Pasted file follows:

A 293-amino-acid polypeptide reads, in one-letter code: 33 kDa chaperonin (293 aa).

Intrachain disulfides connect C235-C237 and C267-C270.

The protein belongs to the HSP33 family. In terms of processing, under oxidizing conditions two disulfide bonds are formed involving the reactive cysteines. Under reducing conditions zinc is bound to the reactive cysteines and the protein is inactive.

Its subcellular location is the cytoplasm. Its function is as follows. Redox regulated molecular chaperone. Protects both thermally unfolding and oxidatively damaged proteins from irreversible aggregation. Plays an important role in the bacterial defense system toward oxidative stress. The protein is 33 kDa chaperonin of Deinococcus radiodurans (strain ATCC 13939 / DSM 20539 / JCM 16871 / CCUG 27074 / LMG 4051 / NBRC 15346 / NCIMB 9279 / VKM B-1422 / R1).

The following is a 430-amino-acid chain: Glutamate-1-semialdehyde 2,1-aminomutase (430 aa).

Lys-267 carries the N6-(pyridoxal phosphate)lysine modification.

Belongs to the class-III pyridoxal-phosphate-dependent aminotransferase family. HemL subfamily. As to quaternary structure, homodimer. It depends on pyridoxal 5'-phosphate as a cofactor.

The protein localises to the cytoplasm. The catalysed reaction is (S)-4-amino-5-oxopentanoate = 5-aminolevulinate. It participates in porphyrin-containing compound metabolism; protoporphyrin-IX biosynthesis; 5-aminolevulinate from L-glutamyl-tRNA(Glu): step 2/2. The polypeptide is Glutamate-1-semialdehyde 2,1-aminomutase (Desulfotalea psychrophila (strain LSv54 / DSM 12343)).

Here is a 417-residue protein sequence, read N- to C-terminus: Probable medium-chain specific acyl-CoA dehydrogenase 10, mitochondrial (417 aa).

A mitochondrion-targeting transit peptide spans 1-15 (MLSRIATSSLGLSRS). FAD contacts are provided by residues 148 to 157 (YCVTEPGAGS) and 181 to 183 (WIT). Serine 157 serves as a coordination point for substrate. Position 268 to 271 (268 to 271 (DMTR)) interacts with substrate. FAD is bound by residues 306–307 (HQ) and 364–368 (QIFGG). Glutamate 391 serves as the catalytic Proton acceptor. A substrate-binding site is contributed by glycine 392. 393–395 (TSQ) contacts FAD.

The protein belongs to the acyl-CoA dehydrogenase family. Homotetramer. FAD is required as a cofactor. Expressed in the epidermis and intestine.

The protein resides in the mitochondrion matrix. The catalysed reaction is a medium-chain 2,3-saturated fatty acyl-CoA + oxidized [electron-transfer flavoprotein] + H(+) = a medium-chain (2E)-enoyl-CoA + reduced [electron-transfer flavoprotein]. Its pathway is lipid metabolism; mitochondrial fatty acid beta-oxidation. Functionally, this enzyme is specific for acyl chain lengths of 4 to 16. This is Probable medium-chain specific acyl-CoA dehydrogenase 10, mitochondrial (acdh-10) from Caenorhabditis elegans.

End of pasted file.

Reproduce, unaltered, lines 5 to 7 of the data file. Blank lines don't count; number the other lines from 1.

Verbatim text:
The following is a 430-amino-acid chain: Glutamate-1-semialdehyde 2,1-aminomutase (430 aa).

Lys-267 carries the N6-(pyridoxal phosphate)lysine modification.

Belongs to the class-III pyridoxal-phosphate-dependent aminotransferase family. HemL subfamily. As to quaternary structure, homodimer. It depends on pyridoxal 5'-phosphate as a cofactor.